Felicity Stokes01 Aug 2015 AT 06:21 PM

ART: When Near East meets Far East

Our art expert's review of Interlocking Harmonies
Felicity Stokes01 Aug 2015 AT 06:21 PM
Zhuang Hong Yi
Zhuang Hong Yi
Hazem El Mestikawi
Hazem El Mestikawi

Vibrant, textured and cultural, Cube Arts Creative’s current exhibition is a showcase of some of the most interesting Arabian and Chinese art around. The cultural exchange with Moge Gallery in Shanghai blends traditions and mediums for a high impact showcase of art.

‘Interlocking Harmonies’ sees a small selection of Chinese artists who have been presented by Moge Gallery, such as Zhuang Hong Yi and Hao Zhou, alongside Arabic expressions of geometric form and abstraction from Salwa Zeidan and Hazem El Mestikawi.

From this collection of artworks we are given a glimpse into the traditional art of Chinese brush paintings and ink paintings, as well as modern interpretations of the classic medium. Ink paintings have been popular throughout Chinese art history, however artists like Zhuang Hong Yi have translated this ancient art into a funky modern form.

Zhaung Hong Yi is a contemporary Chinese artist whose work has been vastly exhibited across the globe. His unique stamp is easily recognized as he uses traditional Chinese art materials such as ink and rice paper, but uses them to create daring abstract works that reach out of from the canvas. The colours he uses and the thickness of the paint are dramatic and placed with purpose, making his work inviting and surprising.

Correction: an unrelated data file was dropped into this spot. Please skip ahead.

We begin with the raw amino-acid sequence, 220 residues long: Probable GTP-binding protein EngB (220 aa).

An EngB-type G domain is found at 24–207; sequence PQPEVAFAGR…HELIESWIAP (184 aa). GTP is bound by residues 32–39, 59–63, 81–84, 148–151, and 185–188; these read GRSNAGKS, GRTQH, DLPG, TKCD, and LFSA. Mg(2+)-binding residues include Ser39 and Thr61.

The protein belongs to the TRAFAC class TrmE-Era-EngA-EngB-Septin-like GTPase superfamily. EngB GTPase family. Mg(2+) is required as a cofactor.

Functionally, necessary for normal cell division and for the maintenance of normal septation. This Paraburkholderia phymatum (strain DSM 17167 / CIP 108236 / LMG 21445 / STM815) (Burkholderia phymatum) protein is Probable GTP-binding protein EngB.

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Glancing away from elegant tranquil brush strokes of the Asian ink paintings our eyes are met with intermittent Arabic artworks. Contrasting the Chinese art, we are focused towards the beauty and power of calligraphy and strong geometric forms.

Hazem El Mestikawi’s fascinating geometric sculptures stand in dramatic contrast placed on the gallery’s plinths and tabletops. Mestikawi’s sculptures appear to be heavy to the observer’s eye as though they are stone, but most surprisingly his geometric sculptures are as light as the materials they are made from – cardboard, paper and glue. Mestikawi sculptures are based on physics and mathematics that encourage the viewer to observe his artworks from either perspectives; the strong or light, massive or fragile.

From brush strokes to geometric structures from canvas to sculptures, Cube Art’s summer exhibition brings together an unexpected harmony between the two cultures and the rich histories of their artistic origins.  Whilst looking into the history of both art practices we are too invited to look upon the modern adaptions of their traditions.

The exhibition will run through to the end of August at Cube Arts Creative in DIFC. www.cube-arts.com

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